Ainsdale topped the Competition for the early part of the season but a critical narrow loss at Caldy in early July saw their challenge implode before the usual strong finish in August and September at least gained credibility if not silverware. Simon’s individual contribution was to smash the individual wicket taking record for a season with 110, a record that will never be beaten as the Competition as was is no more. This was 10 wickets better than the previous record of exactly 100 held by the legendary Aigburth spinner, Reg Squires.
1999 Matt Walker was Ainsdale’s 4th Kiwi pro and in terms of pure League stats alone, the best. That assessment could be borne out in his first class career where the Taranaki born all-rounder featured for both Wellington and CD between 1995 and 2004, the undoubted highlight being 3 ODI appearances for the Black Caps against Pakistan in 2003. In the second match of the 3 game series he took 4 for 49. In all Matt played 50 first class games, averaged over 32 with the bat including 2 centuries and 13 half centuries and took106 wickets at the healthy average of 23. In 2004, his 84 whilst batting at 9 greatly helped Wellington secure their 20th State title as they drew against their nearest rivals, Canterbury.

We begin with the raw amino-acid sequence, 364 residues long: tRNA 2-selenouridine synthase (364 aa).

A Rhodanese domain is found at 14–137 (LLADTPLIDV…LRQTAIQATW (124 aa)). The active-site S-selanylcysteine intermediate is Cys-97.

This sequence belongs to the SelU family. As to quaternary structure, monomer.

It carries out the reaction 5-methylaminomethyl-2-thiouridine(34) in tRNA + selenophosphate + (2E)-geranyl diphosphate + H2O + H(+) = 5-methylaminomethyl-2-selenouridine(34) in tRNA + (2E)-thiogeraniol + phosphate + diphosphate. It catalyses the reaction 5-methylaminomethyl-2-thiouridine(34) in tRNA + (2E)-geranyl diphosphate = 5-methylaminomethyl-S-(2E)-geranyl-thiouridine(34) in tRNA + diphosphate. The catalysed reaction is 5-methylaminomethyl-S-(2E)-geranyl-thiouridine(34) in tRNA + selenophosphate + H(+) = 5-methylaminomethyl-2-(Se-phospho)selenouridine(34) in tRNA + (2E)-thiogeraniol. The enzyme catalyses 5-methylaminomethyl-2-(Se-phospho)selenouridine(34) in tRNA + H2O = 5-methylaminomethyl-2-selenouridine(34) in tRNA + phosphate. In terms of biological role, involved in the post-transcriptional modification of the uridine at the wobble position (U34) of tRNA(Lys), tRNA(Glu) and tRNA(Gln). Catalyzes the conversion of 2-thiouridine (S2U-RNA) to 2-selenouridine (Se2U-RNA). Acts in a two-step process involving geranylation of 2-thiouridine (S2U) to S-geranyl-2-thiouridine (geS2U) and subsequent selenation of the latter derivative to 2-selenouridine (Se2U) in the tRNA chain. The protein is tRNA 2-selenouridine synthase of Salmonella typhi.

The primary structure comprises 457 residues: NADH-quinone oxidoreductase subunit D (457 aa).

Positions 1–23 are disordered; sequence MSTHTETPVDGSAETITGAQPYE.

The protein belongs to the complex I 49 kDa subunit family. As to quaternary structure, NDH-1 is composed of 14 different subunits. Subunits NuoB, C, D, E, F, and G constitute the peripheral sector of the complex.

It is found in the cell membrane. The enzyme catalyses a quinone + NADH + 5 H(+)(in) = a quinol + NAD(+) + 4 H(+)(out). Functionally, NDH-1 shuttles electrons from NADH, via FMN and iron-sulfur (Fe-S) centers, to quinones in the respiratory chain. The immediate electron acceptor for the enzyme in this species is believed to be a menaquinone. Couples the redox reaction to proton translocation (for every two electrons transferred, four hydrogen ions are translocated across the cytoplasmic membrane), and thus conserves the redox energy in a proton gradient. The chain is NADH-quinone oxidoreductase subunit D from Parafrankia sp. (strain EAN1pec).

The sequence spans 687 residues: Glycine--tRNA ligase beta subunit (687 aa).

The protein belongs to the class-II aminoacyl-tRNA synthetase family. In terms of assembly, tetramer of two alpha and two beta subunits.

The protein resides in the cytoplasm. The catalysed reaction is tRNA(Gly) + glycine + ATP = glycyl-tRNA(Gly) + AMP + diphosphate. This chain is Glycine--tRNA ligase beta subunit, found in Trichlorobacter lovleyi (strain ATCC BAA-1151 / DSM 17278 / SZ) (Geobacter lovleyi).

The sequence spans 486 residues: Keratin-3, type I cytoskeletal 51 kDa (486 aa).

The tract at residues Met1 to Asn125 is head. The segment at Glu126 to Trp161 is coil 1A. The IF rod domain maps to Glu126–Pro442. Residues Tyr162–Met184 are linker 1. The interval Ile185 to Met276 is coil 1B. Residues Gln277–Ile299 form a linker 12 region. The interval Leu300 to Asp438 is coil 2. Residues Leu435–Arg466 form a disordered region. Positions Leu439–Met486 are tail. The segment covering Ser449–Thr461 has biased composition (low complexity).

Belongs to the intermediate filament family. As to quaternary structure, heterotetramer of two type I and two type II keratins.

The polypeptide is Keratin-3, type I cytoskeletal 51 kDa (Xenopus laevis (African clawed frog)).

In an echo of his Ainsdale past however, he walked out on his contractin October that year after a row with his coach, Vaughn Johnson, over his fitness – or rather lack of it.
An article by Wisden Cricinfo staff from October 13th read;
“Johnson was shocked at Walker’s decision. “ It comes as a complete surprise to me. I thought our relationship was pretty strong. I’m extremely disappointed we couldn’t get around the table and talk about it”. Wellington officials and the New Zealand Players Association had tried to arbitrate without success. Johnson appears to have the backing of other Wellington players and none have come forward to support Walker”.